We aren’t debt free, not in the spiritual sense. God has given us immeasurably more than we could ever pay back. But thankfully, mercifully, God is not a parent who has written a legally binding contract with us so that God can make sure we pay God back for every sin we’ve committed, for every debt we’ve incurred, for every infraction we’ve accrued. Thankfully, God is constantly transforming debts we owe into gifts God has given. God forgives us. Forgives everything. Cancels everything we owe. And Jesus embodies that forgiveness in the world, and calls us to live in the same way with each other - seeking reconciliation. When I think about it like this, and I feel the weight and the strength and the constancy of God’s love, this woman who is a “sinner” - her actions no longer seem so strange to me. Of course she wants to lay at Jesus’ feet and anoint them with kisses and tears of love. How can she feel anything but overwhelmed in the presence of this one who embodies God’s grace in a tangible form, who is the forgiveness she experiences personified, who has turned her debt owed into a gift given? Of course she wants to do anything she can to show Jesus how thankful she is for the gift of forgiveness that God has given her.
Don’t we want to do the same? Hasn’t God transformed your debt owed into a gift given? After the prayer of confession in our communion liturgy, we share in this assurance - will you join in these responsive words? “Hear the good news: Christ died for us while we were yet sinners; that proves God's love toward us. In the name of Jesus Christ, you are forgiven! In the name of Jesus Christ, you are forgiven! Glory to God! Amen.”  

We are not ones to whom little has been forgiven. We are ones to whom everything has been forgiven. So let us respond with great love. Amen.

Sunday, March 10, 2019

Sermon, "At the Table with Jesus: Levi and the Tax Collectors," Luke 5:27-39

Sermon 3/6/19
Luke 5:27-39

At the Table with Jesus: Levi and the Tax Collectors
(artwork by Ayseluna Hockenbary)

There’s a genre of movies that are all about life in high school, and although the plotlines might differ, there are often some common elements. One of them: cafeteria scenes, with an emphasis on the angst of who sits where. In many of the movies, great pains are taken to show that students sit with other students who are like them, usually grouped by some broad stereotypes, and that there’s not much social mobility - no moving between tables - until, of course, the hero or heroine of the movie somehow shakes things up. So “nerdy” types sit with each other, and the popular kids, football players and cheerleaders, all sit together, and the band kids sit at another table, and so on. I don’t know what your high school experience was like, but even though the movie-versions of the cafeteria take things to extremes, it wasn’t that far off. I certainly remember that almost everyone sat at the same tables every day. There were very few people who moved from place to place. What kind of table did you sit at in high school? Did you have a regular group? Did you move from place to place?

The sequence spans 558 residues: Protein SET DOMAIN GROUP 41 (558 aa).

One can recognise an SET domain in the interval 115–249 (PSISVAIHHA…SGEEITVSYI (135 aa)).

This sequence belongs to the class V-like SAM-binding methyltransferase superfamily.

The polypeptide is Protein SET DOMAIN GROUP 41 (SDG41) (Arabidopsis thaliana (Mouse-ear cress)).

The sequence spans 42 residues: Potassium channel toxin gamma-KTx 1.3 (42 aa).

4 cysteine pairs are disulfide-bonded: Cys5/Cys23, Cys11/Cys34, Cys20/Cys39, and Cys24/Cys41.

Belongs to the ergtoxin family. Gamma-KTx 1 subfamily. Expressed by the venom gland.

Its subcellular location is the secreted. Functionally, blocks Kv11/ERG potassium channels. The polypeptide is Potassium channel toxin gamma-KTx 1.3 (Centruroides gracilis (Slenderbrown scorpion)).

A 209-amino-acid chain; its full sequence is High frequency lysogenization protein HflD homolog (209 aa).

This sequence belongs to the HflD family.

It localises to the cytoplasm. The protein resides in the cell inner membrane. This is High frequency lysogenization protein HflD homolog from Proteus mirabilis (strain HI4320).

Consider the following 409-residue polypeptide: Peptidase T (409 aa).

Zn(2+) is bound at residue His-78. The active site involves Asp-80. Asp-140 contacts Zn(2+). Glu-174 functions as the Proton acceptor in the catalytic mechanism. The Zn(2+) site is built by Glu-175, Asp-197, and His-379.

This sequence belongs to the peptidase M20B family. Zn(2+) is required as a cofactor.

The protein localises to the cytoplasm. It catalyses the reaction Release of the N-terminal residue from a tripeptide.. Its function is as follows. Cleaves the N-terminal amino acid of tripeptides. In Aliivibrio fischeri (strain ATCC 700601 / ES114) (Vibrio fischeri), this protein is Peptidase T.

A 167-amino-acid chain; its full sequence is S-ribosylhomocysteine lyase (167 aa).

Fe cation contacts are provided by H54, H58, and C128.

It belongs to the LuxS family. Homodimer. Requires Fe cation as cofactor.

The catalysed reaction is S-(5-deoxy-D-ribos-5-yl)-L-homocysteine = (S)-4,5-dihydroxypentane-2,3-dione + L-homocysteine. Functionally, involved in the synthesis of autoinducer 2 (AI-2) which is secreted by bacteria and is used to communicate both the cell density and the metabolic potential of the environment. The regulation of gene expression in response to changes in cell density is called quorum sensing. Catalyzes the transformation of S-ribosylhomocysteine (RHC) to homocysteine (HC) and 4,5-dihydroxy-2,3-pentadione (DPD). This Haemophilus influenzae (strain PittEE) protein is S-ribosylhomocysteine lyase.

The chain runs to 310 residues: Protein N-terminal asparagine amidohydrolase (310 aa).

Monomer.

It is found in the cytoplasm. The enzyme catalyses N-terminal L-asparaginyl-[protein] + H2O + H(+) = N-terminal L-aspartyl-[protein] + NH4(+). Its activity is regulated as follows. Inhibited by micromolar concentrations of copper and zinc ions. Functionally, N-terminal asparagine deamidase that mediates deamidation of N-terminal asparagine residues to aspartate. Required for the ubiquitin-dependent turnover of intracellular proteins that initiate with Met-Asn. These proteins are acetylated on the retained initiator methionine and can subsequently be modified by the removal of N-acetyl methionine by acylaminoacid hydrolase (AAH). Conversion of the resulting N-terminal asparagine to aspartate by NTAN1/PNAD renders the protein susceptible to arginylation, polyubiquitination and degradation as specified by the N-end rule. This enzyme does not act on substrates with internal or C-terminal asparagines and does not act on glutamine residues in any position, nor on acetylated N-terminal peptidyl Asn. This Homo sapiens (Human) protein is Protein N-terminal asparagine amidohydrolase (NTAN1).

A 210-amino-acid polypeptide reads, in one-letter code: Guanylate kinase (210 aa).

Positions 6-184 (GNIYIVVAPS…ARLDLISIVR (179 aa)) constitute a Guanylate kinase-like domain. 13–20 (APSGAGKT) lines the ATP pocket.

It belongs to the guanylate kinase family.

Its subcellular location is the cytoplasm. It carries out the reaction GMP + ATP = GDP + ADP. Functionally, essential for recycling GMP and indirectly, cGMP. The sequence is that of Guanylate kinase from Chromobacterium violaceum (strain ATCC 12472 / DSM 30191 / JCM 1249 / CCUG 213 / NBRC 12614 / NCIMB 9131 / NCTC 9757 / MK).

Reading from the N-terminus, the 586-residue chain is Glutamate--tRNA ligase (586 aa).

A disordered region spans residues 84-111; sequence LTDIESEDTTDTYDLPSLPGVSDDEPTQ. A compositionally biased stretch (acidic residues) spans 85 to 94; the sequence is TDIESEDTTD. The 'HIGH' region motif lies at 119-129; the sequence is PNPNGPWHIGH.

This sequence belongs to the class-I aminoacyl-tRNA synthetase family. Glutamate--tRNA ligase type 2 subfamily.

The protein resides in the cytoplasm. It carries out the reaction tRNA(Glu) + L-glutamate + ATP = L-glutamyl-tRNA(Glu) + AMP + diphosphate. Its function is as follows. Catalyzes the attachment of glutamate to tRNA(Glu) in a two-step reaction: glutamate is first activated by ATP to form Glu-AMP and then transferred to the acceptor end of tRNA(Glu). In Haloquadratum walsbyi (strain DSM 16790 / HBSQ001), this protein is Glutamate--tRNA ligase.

We don’t exactly lose our penchant for habit when we get older. Those rhythms we learn in our school days stick with us, and when it comes to mealtimes, we’re mostly creatures of habit. We tend to sit in the same places and eat with the same people. Not all of us, of course, and not all of the time. But most of us, most of the time. And even when we do eat in different places with different people, we’re often still sitting down to the table with people who share a lot in common with us. Economic class, for example. There are not very many situations where the poor and the rich are dining at the same table.
Jesus’s eating habits in the gospels, then, are striking for the way they step outside of our norms. Apparently nothing much has changed in 2000 years, because the religious leaders in Jesus’ day just couldn’t get over how many customs Jesus was always breaking when he sat down to eat with folks. What Jesus says at meals and who he eats with, and what others say about his choice of meal companions, and about what he teaches at the table - that’s our focus this Lent. Each week, we’ll look at another story from the gospel of Luke, and see what we can learn about Jesus and his habits at the table.